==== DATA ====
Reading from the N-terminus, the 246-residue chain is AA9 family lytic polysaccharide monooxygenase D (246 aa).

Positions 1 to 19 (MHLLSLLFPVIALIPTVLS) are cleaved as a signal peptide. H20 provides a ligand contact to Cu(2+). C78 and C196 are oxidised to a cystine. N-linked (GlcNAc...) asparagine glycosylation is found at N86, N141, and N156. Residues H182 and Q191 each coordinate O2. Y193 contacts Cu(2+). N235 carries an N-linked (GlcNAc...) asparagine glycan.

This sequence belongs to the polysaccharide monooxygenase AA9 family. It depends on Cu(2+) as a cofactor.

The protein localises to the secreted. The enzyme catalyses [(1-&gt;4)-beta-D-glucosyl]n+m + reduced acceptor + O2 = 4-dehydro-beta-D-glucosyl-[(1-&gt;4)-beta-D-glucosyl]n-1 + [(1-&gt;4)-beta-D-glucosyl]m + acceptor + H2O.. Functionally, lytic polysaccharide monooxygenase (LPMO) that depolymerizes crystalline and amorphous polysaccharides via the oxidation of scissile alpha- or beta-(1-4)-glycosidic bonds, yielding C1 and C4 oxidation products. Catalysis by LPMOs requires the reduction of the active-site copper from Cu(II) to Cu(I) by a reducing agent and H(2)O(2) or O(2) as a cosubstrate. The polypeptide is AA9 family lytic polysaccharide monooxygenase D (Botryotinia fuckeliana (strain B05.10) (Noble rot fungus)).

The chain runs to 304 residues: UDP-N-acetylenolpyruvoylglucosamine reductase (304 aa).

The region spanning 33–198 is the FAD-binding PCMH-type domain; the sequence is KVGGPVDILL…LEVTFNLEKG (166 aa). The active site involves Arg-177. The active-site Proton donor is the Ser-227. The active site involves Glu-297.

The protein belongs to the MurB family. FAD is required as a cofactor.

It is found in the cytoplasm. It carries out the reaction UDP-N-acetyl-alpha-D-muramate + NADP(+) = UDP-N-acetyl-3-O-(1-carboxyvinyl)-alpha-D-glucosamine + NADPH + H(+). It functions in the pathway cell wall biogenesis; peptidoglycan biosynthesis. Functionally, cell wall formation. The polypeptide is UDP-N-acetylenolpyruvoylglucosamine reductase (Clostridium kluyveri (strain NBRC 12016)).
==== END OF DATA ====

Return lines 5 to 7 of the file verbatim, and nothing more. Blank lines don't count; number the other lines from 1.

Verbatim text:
The chain runs to 304 residues: UDP-N-acetylenolpyruvoylglucosamine reductase (304 aa).

The region spanning 33–198 is the FAD-binding PCMH-type domain; the sequence is KVGGPVDILL…LEVTFNLEKG (166 aa). The active site involves Arg-177. The active-site Proton donor is the Ser-227. The active site involves Glu-297.

The protein belongs to the MurB family. FAD is required as a cofactor.